In spite of much evidence suggesting that MSTN played a key role in PEW observed in patients with CKD, so far, there is no evidence showing whether the plasma MSTN level is correlated with the kidney function. In this study, we thus examined the association of the plasma MSTN level with the kidney function under a cross-sectional study design employing community-dwelling individuals.
Materials and Methods
This study was part of the cohort study (Shimane CoHRE Study) conducted by the Center for the Community-based Health research and Education, Shimane University. This study has been undertaken in collaboration with counties located in rural areas of Shimane Prefecture, Japan  . Inclusion criteria of participants of the present study were all individuals aged 35 or older who took health check examinations conducted in Okinoshima-island in 2014. Although we invited all the resident according to the criteria, the participants in this study were mostly over 50 years of age due to advanced aging in the area. Exclusion criteria were having severe disorders such as advanced cancer and heart failure. Based on these criteria, a total of 781 subjects were assigned to this study. Among them, 124 subjects (58 men and 66 women) were selected by stratified random sampling according to the estimated glomerular filtration rate (eGFR). Briefly, eGFR was calculated as described below, and then 14–17 male and female subjects whose eGFR was close either to 30, 60, 75, or 90 mL/min were consecutively assigned. History of diabetes mellitus (DM) was obtained through an interview. Fasting blood glucose measured on site was not included in the criteria for the diagnosis.
Written informed consent was obtained from each participant. The study protocol was approved by the local ethics committee of Shimane University.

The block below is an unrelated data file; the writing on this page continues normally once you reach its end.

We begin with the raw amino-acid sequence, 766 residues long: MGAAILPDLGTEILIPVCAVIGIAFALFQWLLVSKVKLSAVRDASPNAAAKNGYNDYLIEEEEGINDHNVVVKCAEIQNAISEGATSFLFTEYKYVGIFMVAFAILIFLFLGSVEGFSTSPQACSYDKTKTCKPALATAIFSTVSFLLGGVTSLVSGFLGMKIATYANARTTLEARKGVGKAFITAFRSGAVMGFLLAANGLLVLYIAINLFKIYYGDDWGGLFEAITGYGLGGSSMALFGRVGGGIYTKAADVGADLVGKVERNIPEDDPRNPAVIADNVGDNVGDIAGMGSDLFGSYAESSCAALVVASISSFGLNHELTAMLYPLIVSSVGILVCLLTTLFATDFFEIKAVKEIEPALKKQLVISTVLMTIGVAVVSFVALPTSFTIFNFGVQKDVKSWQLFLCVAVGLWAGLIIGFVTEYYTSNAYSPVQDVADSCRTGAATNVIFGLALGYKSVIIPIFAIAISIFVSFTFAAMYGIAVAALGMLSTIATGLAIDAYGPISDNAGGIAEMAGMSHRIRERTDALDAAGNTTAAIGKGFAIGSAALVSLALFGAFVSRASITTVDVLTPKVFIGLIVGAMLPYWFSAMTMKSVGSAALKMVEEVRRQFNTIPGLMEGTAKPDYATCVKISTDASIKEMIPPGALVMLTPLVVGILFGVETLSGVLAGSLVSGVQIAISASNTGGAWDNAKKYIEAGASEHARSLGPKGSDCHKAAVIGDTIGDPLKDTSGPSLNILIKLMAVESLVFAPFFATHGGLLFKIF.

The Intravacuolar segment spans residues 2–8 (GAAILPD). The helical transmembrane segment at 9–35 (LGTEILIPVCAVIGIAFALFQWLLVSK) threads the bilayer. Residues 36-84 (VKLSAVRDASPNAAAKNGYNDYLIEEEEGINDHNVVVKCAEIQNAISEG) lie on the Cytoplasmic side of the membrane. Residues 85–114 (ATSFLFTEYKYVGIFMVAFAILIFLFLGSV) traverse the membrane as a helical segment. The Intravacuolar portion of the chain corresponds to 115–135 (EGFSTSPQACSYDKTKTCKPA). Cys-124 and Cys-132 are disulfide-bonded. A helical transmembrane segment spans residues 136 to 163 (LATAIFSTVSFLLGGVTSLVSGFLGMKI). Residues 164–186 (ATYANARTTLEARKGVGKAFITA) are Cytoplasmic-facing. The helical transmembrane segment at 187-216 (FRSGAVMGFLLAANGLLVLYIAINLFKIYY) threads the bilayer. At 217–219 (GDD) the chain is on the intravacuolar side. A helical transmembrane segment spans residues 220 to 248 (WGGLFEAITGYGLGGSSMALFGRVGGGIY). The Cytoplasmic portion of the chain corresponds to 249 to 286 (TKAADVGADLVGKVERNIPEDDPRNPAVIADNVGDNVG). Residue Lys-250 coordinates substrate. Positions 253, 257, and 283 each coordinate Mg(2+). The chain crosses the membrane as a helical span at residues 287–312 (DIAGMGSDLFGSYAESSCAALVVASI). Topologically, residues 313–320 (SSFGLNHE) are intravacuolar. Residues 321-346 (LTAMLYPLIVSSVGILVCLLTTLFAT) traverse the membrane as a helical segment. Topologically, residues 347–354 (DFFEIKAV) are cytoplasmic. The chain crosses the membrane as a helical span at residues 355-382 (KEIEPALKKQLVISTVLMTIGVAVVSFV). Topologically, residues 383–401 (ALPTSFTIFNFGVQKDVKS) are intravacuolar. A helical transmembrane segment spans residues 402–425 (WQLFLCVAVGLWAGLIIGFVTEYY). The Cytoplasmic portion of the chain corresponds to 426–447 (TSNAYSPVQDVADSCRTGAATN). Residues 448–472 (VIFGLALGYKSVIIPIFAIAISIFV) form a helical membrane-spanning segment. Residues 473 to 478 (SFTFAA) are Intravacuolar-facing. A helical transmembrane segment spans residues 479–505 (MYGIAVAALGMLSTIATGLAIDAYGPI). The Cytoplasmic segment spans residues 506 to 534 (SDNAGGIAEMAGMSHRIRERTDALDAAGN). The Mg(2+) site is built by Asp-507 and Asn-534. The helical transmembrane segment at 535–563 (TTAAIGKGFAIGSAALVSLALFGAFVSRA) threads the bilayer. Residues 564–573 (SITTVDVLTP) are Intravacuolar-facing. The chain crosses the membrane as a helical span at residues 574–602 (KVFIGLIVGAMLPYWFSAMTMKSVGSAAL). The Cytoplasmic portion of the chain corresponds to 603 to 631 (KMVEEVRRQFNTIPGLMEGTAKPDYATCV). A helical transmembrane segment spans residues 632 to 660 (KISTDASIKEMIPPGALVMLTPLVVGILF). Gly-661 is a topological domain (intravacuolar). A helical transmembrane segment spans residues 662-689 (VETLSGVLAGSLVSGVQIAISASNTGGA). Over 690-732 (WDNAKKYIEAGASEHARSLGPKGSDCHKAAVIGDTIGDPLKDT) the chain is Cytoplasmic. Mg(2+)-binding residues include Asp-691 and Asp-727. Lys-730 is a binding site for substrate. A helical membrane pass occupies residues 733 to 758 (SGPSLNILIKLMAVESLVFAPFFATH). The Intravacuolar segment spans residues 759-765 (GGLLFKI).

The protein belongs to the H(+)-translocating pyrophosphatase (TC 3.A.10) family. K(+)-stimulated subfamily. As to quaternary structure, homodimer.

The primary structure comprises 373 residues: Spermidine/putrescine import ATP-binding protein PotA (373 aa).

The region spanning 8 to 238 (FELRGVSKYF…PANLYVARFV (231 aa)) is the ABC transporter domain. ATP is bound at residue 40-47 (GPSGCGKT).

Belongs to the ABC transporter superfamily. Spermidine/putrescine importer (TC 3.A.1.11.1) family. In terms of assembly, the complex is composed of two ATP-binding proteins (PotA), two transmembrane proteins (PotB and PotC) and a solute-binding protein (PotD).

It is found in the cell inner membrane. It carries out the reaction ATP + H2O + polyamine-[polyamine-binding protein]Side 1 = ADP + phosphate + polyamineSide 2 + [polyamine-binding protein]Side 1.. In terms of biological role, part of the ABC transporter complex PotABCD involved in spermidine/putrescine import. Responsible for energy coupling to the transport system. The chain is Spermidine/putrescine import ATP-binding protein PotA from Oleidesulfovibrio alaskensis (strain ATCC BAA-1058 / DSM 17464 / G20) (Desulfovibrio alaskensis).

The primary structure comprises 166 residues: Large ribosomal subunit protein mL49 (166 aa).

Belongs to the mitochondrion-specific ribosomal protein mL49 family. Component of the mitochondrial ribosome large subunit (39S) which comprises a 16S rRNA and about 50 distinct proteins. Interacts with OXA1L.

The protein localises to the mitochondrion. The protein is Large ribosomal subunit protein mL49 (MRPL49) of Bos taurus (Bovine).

Plasma sample was separated within 30 min of the blood being drawn and kept frozen at −80°C until the measurement of MSTN. Plasma concentration of MSTN in fasting blood sample was determined by ELISA as followed by the manufacture’s instruction of Quantikine® (GDF-8/Myostatin Immunoassay, R&D systems Inc.). Briefly, to remove the pro-peptide form of MSTN, 100 μL of plasma samples were incubated for 10 min at room temperature with 50 μL of 1N HCl and neutralized with 50 μL of 1.2N NaOH/0.5M HEPES. The samples were then diluted with 200 μL of the calibrator diluent before the assay. Therefore, the final dilution of the plasma samples for the assay was 1:4. In this assay system, a monoclonal antibody specific for the mature MSTN was pre-coated onto a microplate, and the concentration was quantified by the sandwich ELISA technique using a microplate reader at 450 nm. The mean minimum detection limit for MSTN was 2.25 pg/mL. Serum sample served for biochemical measurements of triglyceride (TG), high density lipoprotein cholesterol (HDL-C), low density lipoprotein cholesterol (LDL-C) and creatinine (Cr) by standard enzymatic methods. HbA1c was determined by HPLC. The coefficients of variation (CVs) of all measurements were less than 7%.
eGFR was calculated by the following formula revised by the working group of Japanese Chronic Kidney Disease Initiative . The formula is as follows;
eGFR (mL/min/1.73m2) = 194 × (serum Cr, mg/dL)−1.094 × age−0.287 × (0.739, if female).
Creatinine clearance (ClCr) calculated by the Cockcroft-Gault equation was also used as a measure of kidney function.
Data were expressed as mean ± SD. Because of a skewed distribution, the plasma MSTN was analyzed after logarithmic (log) transformation. Pearson’s correlation coefficient and one-way analysis of variance (ANOVA) were employed in univariate analyses between MSTN and other variables. Then, the multivariate linear regression analysis and Tukey’s test were conducted. All statistical analyses were performed with the IBM SPSS Statistic software (SPSS Statistics 22.0). Statistical significance was defined as p<0.05.
Demographic data of the studied population
The baseline characteristics of the 124 participants (58 men and 66 women) are shown in Table 1. Plasma MSTN concentration showed a skewed distribution from 1.24 ng/mL to 10.64 ng/mL in our participants (the average was 3.34 ng/mL, see S1 Fig). Thus, MSTN was logarithmically transformed before the analyses described below. The plasma MSTN level was not different between men and women (Table 1). In addition, there was no difference in the MSTN level between subjects with DM (n = 13) and without DM (n = 111) (S2 Fig).
Linear regression analysis for plasma concentration of MSTN